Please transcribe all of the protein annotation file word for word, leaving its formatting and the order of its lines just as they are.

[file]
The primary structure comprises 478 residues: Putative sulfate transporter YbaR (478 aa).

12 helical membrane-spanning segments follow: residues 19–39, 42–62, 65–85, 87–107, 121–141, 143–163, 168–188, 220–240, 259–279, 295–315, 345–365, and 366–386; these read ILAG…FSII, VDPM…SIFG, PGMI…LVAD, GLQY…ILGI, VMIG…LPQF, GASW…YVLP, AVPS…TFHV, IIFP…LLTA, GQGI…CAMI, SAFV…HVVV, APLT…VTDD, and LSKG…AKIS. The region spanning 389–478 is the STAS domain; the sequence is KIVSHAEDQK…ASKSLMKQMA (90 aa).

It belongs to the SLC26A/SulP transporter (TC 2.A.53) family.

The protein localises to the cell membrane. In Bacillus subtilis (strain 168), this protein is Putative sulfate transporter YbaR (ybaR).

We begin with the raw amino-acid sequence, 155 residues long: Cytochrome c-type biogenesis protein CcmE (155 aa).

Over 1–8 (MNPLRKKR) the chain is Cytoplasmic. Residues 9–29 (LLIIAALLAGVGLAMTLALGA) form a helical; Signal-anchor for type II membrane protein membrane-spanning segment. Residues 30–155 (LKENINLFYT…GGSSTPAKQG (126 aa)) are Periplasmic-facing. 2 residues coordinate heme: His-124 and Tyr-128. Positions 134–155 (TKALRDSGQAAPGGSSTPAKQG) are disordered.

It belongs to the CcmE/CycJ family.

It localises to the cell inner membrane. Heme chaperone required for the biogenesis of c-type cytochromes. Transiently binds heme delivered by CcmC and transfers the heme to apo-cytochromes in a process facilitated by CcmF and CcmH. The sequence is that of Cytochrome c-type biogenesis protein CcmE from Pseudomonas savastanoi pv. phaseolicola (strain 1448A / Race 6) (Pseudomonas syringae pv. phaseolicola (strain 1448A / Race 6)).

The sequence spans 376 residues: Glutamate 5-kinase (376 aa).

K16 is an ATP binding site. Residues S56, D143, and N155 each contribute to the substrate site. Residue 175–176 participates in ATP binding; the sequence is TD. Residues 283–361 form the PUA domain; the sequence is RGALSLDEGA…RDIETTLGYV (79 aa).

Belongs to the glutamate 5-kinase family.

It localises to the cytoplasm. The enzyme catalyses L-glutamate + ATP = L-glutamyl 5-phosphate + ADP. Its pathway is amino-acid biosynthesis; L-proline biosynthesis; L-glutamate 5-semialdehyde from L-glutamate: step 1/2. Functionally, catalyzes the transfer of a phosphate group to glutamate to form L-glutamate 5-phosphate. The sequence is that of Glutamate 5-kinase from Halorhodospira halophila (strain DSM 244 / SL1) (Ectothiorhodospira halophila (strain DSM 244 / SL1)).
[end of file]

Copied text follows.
The primary structure comprises 478 residues: Putative sulfate transporter YbaR (478 aa).

12 helical membrane-spanning segments follow: residues 19–39, 42–62, 65–85, 87–107, 121–141, 143–163, 168–188, 220–240, 259–279, 295–315, 345–365, and 366–386; these read ILAG…FSII, VDPM…SIFG, PGMI…LVAD, GLQY…ILGI, VMIG…LPQF, GASW…YVLP, AVPS…TFHV, IIFP…LLTA, GQGI…CAMI, SAFV…HVVV, APLT…VTDD, and LSKG…AKIS. The region spanning 389–478 is the STAS domain; the sequence is KIVSHAEDQK…ASKSLMKQMA (90 aa).

It belongs to the SLC26A/SulP transporter (TC 2.A.53) family.

The protein localises to the cell membrane. In Bacillus subtilis (strain 168), this protein is Putative sulfate transporter YbaR (ybaR).

We begin with the raw amino-acid sequence, 155 residues long: Cytochrome c-type biogenesis protein CcmE (155 aa).

Over 1–8 (MNPLRKKR) the chain is Cytoplasmic. Residues 9–29 (LLIIAALLAGVGLAMTLALGA) form a helical; Signal-anchor for type II membrane protein membrane-spanning segment. Residues 30–155 (LKENINLFYT…GGSSTPAKQG (126 aa)) are Periplasmic-facing. 2 residues coordinate heme: His-124 and Tyr-128. Positions 134–155 (TKALRDSGQAAPGGSSTPAKQG) are disordered.

It belongs to the CcmE/CycJ family.

It localises to the cell inner membrane. Heme chaperone required for the biogenesis of c-type cytochromes. Transiently binds heme delivered by CcmC and transfers the heme to apo-cytochromes in a process facilitated by CcmF and CcmH. The sequence is that of Cytochrome c-type biogenesis protein CcmE from Pseudomonas savastanoi pv. phaseolicola (strain 1448A / Race 6) (Pseudomonas syringae pv. phaseolicola (strain 1448A / Race 6)).

The sequence spans 376 residues: Glutamate 5-kinase (376 aa).

K16 is an ATP binding site. Residues S56, D143, and N155 each contribute to the substrate site. Residue 175–176 participates in ATP binding; the sequence is TD. Residues 283–361 form the PUA domain; the sequence is RGALSLDEGA…RDIETTLGYV (79 aa).

Belongs to the glutamate 5-kinase family.

It localises to the cytoplasm. The enzyme catalyses L-glutamate + ATP = L-glutamyl 5-phosphate + ADP. Its pathway is amino-acid biosynthesis; L-proline biosynthesis; L-glutamate 5-semialdehyde from L-glutamate: step 1/2. Functionally, catalyzes the transfer of a phosphate group to glutamate to form L-glutamate 5-phosphate. The sequence is that of Glutamate 5-kinase from Halorhodospira halophila (strain DSM 244 / SL1) (Ectothiorhodospira halophila (strain DSM 244 / SL1)).